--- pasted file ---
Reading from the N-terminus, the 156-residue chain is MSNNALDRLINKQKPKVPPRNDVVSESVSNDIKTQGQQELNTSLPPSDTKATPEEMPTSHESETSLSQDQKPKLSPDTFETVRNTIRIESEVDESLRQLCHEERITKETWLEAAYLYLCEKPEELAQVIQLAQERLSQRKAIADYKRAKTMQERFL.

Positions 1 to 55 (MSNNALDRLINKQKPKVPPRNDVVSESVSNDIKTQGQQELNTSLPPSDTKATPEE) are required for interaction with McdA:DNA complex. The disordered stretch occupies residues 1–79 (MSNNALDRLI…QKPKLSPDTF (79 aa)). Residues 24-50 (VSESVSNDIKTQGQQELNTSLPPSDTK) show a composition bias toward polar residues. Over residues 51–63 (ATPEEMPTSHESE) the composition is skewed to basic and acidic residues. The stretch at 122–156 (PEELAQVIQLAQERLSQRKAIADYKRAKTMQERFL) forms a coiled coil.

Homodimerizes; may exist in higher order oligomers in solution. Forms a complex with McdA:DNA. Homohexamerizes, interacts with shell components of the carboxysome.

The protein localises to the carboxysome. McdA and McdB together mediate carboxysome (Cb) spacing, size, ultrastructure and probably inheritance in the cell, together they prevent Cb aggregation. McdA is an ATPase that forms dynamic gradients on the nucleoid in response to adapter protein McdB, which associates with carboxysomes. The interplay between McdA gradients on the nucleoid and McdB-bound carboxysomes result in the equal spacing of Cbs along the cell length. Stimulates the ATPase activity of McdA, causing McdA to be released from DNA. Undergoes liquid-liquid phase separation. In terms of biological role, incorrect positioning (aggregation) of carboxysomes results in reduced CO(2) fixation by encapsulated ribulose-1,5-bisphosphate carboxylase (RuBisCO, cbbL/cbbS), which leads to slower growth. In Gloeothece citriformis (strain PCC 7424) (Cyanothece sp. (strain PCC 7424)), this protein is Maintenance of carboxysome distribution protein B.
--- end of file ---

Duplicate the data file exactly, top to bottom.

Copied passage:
Reading from the N-terminus, the 156-residue chain is MSNNALDRLINKQKPKVPPRNDVVSESVSNDIKTQGQQELNTSLPPSDTKATPEEMPTSHESETSLSQDQKPKLSPDTFETVRNTIRIESEVDESLRQLCHEERITKETWLEAAYLYLCEKPEELAQVIQLAQERLSQRKAIADYKRAKTMQERFL.

Positions 1 to 55 (MSNNALDRLINKQKPKVPPRNDVVSESVSNDIKTQGQQELNTSLPPSDTKATPEE) are required for interaction with McdA:DNA complex. The disordered stretch occupies residues 1–79 (MSNNALDRLI…QKPKLSPDTF (79 aa)). Residues 24-50 (VSESVSNDIKTQGQQELNTSLPPSDTK) show a composition bias toward polar residues. Over residues 51–63 (ATPEEMPTSHESE) the composition is skewed to basic and acidic residues. The stretch at 122–156 (PEELAQVIQLAQERLSQRKAIADYKRAKTMQERFL) forms a coiled coil.

Homodimerizes; may exist in higher order oligomers in solution. Forms a complex with McdA:DNA. Homohexamerizes, interacts with shell components of the carboxysome.

The protein localises to the carboxysome. McdA and McdB together mediate carboxysome (Cb) spacing, size, ultrastructure and probably inheritance in the cell, together they prevent Cb aggregation. McdA is an ATPase that forms dynamic gradients on the nucleoid in response to adapter protein McdB, which associates with carboxysomes. The interplay between McdA gradients on the nucleoid and McdB-bound carboxysomes result in the equal spacing of Cbs along the cell length. Stimulates the ATPase activity of McdA, causing McdA to be released from DNA. Undergoes liquid-liquid phase separation. In terms of biological role, incorrect positioning (aggregation) of carboxysomes results in reduced CO(2) fixation by encapsulated ribulose-1,5-bisphosphate carboxylase (RuBisCO, cbbL/cbbS), which leads to slower growth. In Gloeothece citriformis (strain PCC 7424) (Cyanothece sp. (strain PCC 7424)), this protein is Maintenance of carboxysome distribution protein B.